Sanders Goes After Hillary's Kissinger Connection

The sixth Democratic debate has proven that nothing is off the table as Bernie Sanders and Hillary Clinton faced off on Tuesday night at the University of Wisconsin in Milwaukee. Bernie Sanders went after Hillary Clinton's Henry Kissinger connection, criticizing the former secretary of state for proclaiming that she had Kissinger's approval. The attack even carried into a Twitter response, which reiterated Sanders' stance against Kissinger.

The barb came about due to a comment made by Clinton during the fifth Democratic debate in which the former secretary of state used Kissinger's praise to bolster her profile in her former role. Kissinger, a highly controversial state secretary himself, apparently took the time to condone Clinton's actions while she served under Obama. Clinton said:

I have had the opportunity to run a big agency. I was very flattered when Henry Kissinger said I ran the State Department better — better than anybody had run it in a long time. So I have an idea of what it’s going to take to make our government work more efficiently.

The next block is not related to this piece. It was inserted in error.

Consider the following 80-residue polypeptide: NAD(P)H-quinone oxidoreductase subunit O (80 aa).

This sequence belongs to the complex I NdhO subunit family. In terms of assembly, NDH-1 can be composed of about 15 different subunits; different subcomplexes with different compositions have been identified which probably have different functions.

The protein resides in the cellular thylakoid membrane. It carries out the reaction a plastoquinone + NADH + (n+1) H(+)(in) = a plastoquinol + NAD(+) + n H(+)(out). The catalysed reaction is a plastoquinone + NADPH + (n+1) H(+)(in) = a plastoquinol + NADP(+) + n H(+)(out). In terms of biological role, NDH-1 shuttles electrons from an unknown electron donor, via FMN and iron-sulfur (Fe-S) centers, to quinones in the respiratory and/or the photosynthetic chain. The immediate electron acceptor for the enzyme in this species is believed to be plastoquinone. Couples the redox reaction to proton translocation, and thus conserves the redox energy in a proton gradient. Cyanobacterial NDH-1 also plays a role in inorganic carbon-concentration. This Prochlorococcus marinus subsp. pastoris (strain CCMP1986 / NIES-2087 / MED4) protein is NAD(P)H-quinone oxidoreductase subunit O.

Sanders brought up the point and instead lashed out. He expounded upon Kissinger's disastrous domino theory during the Vietnam War that cost thousands of lives, as well as the former secretary of state's seemingly contradictory desire to watch out for such dangerous superpower countries as China and yet urge companies to outsource to the nation. The Vermont senator had some choice words about Kissinger shortly before PBS moderators Gwen Ifill and Judy Woodruff moved the line of questioning on to issues of U.S. relations with Russia. Sanders said:

This is the guy that, yeah, you're right, opened up relations with China and now pushed various types of trade agreements resulting in American brokers losing their jobs. As corporations moved to China the terrible authoritative communist dictatorship he warned us about. Now he's urging American companies to shut down and move to China. Not my kind of guy.

Clinton defended herself by claiming that she is not afraid to "listen to a wide variety of voices that have expertise in various" fields and not just those who agree with her. While the point is certainly a noble one, especially when it comes to dealing with bipartisan issues and aiming to unite the two parties as potential commander in chief, Sanders was having none of Clinton's explanation. As the race kicks into high gear, each candidate is using whatever fodder they can find to set themselves apart and above from their rival presidential hopeful. This feels like it won't be the last time that Sanders brings up the issue.